Most Visited Attractions

On-line Newsweek’s top 25 tourist attractions in the United States include Pike Place Market in Seattle, Venice Beach in the LA area, and Lincoln Park in Chicago. These are all worthy places to go but not in my top 25. Hoover Dam is.

I vowed never to write about much visited places, but today I’m breaking that promise because while in Las Vegas Ruth and I went to Hoover Dam for the first time. We have been to Las Vegas many times without going to see this dam, but we had additional time and headed for Henderson. There were thousands of people there to see it, and I quickly learned that it’s impossible to see this structure without spending money. The minimum is $10. I saw lots of big prices for tours to see Hoover Dam, but most of the others were doing exactly what we were doing, seeing it as cheaply as possible. The $10 was for parking. Part of the lure was the fact that Lake Mead is at a historic low.

Hoover Dam was constructed between 1931 and 1936. It cost 240 million dollars to build. There were 100 deaths associated with its building. Today it’s the most visited dam in the world.

Hoover Dam has not had a perfect history. Due to high winds in 2006, its South Tower buckled and collapsed. It has been holding back Colorado River water since 1935 and is largely responsible for the boom that is Las Vegas. Lake Mead, the center of a large national recreation area, joins with another dam holding back Lake Powell upriver is the Glen Canyon area. Both lakes are at historic lows and there has been some talk about getting rid of one of these dams.

Lake Mead, which does not provide the water for the Bellagio water show, is at its lowest point since Lake Mead filled. We were told that the lake is down 100 feet, but the man who told us this pointed out that there is still plenty of water in both lakes.

A break in Hoover Dam would cover 10 million acres with water. This water would be 1 foot deep and flood the towns of Laughlin and Needles.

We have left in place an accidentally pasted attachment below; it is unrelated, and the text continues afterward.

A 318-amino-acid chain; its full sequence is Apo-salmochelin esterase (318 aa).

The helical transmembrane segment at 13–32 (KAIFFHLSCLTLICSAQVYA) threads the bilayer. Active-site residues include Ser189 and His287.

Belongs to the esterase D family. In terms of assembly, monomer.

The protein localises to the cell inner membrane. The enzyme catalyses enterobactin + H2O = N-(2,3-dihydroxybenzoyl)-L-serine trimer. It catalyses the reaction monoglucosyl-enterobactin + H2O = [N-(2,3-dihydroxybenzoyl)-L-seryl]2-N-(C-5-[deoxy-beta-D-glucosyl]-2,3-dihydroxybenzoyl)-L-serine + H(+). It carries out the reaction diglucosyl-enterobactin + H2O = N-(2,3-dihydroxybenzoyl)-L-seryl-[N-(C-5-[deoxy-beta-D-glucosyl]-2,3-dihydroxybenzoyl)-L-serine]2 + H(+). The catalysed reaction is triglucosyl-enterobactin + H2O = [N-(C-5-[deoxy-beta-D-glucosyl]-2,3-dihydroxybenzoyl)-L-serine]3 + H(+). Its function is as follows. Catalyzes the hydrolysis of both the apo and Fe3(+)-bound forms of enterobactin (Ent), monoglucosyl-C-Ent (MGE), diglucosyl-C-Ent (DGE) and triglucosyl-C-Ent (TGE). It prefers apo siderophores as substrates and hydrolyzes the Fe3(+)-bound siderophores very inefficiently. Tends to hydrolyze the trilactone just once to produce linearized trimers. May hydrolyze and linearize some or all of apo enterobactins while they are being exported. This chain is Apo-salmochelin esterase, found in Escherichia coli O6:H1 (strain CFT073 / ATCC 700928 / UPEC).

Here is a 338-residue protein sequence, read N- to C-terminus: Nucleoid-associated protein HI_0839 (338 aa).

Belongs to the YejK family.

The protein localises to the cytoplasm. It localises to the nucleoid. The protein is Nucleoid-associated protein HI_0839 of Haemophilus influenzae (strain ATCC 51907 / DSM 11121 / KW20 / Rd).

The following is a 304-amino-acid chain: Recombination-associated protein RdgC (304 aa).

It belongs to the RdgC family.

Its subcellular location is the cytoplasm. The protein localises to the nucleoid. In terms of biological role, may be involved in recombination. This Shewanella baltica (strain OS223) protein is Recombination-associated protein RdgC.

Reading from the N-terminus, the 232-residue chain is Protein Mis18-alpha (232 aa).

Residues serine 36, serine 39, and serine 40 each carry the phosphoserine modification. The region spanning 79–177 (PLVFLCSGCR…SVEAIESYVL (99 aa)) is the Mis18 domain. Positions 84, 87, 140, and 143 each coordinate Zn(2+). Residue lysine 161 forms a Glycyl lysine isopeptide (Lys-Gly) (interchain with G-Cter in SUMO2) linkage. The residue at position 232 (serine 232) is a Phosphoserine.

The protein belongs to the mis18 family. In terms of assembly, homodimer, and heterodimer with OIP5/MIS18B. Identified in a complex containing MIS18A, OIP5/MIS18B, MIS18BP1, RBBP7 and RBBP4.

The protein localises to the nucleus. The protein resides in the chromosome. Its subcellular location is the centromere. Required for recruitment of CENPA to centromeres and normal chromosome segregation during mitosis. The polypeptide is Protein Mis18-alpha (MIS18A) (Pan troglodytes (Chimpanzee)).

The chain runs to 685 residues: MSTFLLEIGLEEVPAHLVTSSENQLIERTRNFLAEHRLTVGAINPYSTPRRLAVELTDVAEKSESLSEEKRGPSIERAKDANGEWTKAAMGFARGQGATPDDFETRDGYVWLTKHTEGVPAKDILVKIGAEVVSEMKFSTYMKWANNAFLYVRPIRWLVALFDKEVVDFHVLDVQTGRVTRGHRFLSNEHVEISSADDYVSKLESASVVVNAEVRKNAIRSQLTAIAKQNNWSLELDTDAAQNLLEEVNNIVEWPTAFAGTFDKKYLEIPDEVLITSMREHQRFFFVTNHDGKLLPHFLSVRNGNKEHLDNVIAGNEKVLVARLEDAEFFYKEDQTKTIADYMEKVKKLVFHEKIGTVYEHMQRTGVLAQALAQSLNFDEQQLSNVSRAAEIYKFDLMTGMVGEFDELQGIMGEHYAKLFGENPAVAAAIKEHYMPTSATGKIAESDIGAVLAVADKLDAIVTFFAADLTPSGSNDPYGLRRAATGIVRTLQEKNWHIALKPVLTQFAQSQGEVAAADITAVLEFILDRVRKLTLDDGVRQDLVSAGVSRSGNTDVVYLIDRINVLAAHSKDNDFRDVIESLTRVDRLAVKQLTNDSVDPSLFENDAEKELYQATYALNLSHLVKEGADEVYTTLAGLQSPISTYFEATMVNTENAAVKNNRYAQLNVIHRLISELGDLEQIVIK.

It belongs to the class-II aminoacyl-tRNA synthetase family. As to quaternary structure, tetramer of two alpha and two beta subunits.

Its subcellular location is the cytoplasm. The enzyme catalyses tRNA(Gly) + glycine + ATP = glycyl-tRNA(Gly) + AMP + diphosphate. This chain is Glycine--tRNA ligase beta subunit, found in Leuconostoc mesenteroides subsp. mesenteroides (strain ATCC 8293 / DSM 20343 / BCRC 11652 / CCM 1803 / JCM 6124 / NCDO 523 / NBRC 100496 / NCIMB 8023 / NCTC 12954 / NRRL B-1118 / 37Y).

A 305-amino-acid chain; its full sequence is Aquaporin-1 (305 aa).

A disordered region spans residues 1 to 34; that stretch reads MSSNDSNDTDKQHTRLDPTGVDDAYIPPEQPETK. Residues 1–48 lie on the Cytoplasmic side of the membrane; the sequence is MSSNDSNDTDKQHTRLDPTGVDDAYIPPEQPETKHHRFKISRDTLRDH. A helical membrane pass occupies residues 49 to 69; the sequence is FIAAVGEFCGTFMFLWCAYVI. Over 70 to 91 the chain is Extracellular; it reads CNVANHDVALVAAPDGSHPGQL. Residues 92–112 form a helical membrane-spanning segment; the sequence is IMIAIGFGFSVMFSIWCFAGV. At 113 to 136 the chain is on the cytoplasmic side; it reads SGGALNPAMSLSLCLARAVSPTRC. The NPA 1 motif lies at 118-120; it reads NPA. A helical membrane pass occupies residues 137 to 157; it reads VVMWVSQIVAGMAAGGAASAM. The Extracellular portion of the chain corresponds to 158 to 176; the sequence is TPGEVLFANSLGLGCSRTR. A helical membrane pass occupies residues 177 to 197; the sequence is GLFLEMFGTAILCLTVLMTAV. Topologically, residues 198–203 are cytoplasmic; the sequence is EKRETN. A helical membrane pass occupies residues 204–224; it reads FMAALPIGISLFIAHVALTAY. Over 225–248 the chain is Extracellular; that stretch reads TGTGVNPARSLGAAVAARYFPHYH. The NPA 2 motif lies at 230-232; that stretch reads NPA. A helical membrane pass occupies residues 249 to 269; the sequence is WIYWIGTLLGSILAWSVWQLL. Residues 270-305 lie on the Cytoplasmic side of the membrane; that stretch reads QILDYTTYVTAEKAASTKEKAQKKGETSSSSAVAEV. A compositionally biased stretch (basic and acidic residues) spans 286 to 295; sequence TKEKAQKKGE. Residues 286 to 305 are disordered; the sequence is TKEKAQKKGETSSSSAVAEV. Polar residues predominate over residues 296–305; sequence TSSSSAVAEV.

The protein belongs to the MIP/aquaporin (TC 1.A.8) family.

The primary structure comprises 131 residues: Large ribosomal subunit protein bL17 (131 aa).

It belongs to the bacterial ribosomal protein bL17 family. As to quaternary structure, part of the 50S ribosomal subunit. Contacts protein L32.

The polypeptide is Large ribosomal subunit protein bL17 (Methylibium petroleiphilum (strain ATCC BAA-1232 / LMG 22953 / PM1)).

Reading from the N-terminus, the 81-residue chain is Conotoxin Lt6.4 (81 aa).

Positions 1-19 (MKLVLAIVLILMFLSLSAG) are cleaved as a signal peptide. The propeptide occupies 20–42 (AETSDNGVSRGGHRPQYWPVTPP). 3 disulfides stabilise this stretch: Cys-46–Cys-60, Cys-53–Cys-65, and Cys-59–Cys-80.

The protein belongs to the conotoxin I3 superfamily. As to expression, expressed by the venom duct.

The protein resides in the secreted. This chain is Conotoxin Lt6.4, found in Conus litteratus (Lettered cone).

Ruth and I both noticed that the water in Las Vegas smelled in our hotel room at first, but the odor went away eventually. The barrel rider in Kanab, UT told us that her town could support a population of 35,000 easily with water that already exists.


About roads-rus

Since the beginning, I've had to avoid writing about the downside of travel in order to sell more than 100 articles. Just because something negative happened doesn't mean your trip was ruined. But tell that to publishers who are into 5-star cruise and tropical beach fantasies. I want to tell what happened on my way to the beach, and it may not have been all that pleasant. My number one rule of the road's disaster is tomorrow's great story. My travel experiences have appeared in about twenty magazines and newspapers. I've been in all 50 states more than once and more than 50 countries. Ruth and I love to travel internationally--Japan, Canada, China, Argentina, Hungary, Iceland, Italy, etc. Within the next 2 years we will have visited all of the European countries. But our favorite destination is Australia. Ruth and I have been there 9 times. I've written a book about Australia's Outback, ALONE NEAR ALICE, which is available through both Amazon & Barnes & Noble. My first fictional work, MOVING FORWARD, GETTING NOWHERE, has recently been posted on Amazon. It's a contemporary, hopefully funny re-telling of The Odyssey. View all posts by roads-rus

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